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Wisconsin Closes 3rd Least Competitive Congressional Redistricting Period in State History

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Average margin of victory in Wisconsin's U.S. House races since 2002 is 37.4 points - eclipsed by only two other redistricting periods

Despite the 2010 election cycle serving up two U.S. House seats flipping to the GOP, three seats decided by less than 10 points, as well as yielding the second narrowest average margin of victory over the past 44 years, Wisconsin ends the current redistricting period as one of the least competitive in Badger State history.

A Smart Politics study of Wisconsin's 728 general election U.S. House contests over the past 162 years finds the five election cycles since 2002 to be the third least competitive in state history out of 17 periods.

The 40 congressional elections conducted in Wisconsin since new district lines went into effect in 2002 produced an average margin of victory of 37.4 points - up by more than six points from the 1992 through 2000 redistricting period (31.3 points).

The only periods with larger blow-out races in the Badger State occurred from 1922 through 1930, when the average margin of victory across the state's 55 congressional elections was 54.6 points, and 1982 through 1990, when the average victory margin was 45.7 points for the 45 elections to the U.S. House held during those five cycles.

Wisconsin's congressional districts have been significantly less competitive than those of its neighbors to the west and southwest.

Iowa's 25 U.S. House elections since 2002 were decided by an average of just 15.9 points, or less than half of Wisconsin's 37.4 points.

The Hawkeye State's congressional races have been more competitive than Wisconsin's during every five-cycle redistricting period since 1922.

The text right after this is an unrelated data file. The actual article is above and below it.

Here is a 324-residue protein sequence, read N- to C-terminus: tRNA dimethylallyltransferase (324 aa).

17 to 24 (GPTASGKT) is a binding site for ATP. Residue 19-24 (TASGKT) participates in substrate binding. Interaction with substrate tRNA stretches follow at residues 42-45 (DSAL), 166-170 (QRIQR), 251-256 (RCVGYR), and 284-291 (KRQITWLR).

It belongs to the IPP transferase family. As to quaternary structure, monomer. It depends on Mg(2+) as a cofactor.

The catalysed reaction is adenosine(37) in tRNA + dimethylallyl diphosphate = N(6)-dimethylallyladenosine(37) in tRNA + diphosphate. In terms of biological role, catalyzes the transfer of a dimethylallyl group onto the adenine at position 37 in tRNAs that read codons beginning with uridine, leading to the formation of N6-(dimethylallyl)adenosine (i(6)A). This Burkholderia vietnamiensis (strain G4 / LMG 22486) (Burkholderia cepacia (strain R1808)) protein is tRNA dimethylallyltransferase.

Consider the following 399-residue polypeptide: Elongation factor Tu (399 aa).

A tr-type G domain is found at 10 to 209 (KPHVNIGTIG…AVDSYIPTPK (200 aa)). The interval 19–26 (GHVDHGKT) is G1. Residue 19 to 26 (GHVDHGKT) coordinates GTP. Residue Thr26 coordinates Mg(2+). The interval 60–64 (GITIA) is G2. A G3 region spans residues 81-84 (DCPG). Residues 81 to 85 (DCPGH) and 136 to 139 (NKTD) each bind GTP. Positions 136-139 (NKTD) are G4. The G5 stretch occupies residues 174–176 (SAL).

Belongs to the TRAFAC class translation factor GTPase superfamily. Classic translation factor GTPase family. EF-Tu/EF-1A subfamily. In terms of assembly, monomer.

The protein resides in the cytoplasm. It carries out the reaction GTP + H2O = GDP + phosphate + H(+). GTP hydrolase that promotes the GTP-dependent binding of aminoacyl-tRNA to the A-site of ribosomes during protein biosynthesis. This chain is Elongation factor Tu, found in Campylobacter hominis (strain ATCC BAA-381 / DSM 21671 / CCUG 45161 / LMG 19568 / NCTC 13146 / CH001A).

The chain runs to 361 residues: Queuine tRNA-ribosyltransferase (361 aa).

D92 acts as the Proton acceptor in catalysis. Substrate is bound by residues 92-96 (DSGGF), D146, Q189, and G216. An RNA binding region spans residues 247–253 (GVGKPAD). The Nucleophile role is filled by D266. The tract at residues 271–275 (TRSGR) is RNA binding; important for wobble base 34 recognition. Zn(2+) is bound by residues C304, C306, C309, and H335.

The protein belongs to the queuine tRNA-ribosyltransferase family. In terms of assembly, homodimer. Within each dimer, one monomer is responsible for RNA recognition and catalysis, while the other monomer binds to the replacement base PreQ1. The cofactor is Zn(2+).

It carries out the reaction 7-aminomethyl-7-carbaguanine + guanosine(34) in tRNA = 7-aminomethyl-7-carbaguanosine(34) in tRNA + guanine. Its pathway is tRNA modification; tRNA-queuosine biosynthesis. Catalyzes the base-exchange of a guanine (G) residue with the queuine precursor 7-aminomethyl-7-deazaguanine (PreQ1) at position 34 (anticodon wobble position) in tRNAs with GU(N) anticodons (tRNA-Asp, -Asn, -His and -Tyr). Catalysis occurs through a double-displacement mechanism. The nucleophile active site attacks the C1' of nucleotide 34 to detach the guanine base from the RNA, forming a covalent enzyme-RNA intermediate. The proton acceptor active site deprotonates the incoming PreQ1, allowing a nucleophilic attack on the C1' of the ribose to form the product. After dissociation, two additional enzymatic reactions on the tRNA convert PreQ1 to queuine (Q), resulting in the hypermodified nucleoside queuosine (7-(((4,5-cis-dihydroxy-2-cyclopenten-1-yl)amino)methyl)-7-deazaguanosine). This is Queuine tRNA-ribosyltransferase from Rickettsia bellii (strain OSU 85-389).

Meanwhile, Minnesota's 40 U.S. House contests since 2002 have been decided by an average of 25.8 points, or 11.6 points more competitive than Wisconsin's.

But Badger State U.S. House contests were unusually competitive in 2010, with Republicans picking up the 7th (Sean Duffy, pictured) and 8th (Reid Ribble) Congressional Districts by 7.7 and 9.7-point margins respectively, as well as falling just 3.8 points short of upending 7-term incumbent Ron Kind in the 3rd CD.

Overall, Wisconsin's eight U.S House races were decided by 25.7 points in 2010 - down from 36.3 points in 2008, 34.8 points in 2006, 37.7 points in 2004, and 52.6 points in 2002.

In fact, only once since 1966 has Wisconsin had an election cycle as competitive as 2010. In 1996, the state's nine congressional races produced an average victory margin of 22.5 points.

The most competitive races for Wisconsin's congressional seats occurred after the 1880 Census, when the state's 45 U.S. House contests were decided by an average of just 11.9 points from 1882 through 1890. Ten of these were decided by less than five points.

To put in perspective how uncompetitive Wisconsin's U.S. House races have been in recent decades, consider this: only five redistricting periods have produced average margins of victory north of 30 points. All but one of these have occurred during the last four redistricting periods since 1972.

Average Margin of Victory in Wisconsin U.S. House Elections by Redistricting Period Since Statehood